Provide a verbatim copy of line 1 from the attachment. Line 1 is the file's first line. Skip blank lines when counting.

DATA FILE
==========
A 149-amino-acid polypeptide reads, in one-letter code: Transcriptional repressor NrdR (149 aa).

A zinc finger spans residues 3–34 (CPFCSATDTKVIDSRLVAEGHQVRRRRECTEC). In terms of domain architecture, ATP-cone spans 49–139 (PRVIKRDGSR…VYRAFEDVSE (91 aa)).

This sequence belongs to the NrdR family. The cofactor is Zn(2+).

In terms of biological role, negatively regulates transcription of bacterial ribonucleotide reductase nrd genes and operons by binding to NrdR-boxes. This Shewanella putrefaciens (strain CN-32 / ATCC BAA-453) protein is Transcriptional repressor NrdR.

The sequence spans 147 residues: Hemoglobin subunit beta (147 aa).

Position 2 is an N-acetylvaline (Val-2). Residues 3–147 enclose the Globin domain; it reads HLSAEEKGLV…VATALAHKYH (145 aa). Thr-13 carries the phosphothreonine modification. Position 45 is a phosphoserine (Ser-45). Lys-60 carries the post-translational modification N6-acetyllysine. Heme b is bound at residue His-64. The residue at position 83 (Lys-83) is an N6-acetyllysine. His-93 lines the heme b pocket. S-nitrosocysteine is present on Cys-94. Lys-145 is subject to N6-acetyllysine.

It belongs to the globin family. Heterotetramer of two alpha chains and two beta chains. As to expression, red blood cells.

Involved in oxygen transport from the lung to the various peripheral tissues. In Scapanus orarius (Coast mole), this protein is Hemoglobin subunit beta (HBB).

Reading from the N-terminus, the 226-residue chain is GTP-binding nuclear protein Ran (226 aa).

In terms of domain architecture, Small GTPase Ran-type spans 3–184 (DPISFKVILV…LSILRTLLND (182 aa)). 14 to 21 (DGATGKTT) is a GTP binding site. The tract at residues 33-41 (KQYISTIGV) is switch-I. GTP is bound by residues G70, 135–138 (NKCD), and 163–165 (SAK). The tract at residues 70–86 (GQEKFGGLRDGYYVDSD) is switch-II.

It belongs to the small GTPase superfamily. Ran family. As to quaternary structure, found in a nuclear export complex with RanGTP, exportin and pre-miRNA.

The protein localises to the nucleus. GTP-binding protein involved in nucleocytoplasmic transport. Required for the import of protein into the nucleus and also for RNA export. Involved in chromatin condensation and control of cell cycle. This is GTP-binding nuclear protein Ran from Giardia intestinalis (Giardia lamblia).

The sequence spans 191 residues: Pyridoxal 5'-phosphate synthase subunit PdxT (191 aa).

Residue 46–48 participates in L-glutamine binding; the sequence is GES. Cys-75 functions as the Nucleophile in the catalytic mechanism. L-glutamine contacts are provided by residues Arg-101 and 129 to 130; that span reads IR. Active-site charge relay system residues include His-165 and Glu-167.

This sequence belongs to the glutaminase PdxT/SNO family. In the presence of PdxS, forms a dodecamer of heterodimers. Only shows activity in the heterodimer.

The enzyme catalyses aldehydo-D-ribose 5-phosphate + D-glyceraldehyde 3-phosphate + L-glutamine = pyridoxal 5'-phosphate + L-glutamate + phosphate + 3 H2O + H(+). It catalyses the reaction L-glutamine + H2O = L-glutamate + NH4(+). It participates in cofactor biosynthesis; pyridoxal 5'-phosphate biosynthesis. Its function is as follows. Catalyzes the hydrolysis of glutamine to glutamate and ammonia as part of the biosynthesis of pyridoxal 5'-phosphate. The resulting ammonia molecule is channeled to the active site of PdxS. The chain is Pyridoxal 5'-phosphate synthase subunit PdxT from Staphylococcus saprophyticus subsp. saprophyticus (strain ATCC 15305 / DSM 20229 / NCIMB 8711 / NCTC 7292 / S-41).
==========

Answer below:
A 149-amino-acid polypeptide reads, in one-letter code: Transcriptional repressor NrdR (149 aa).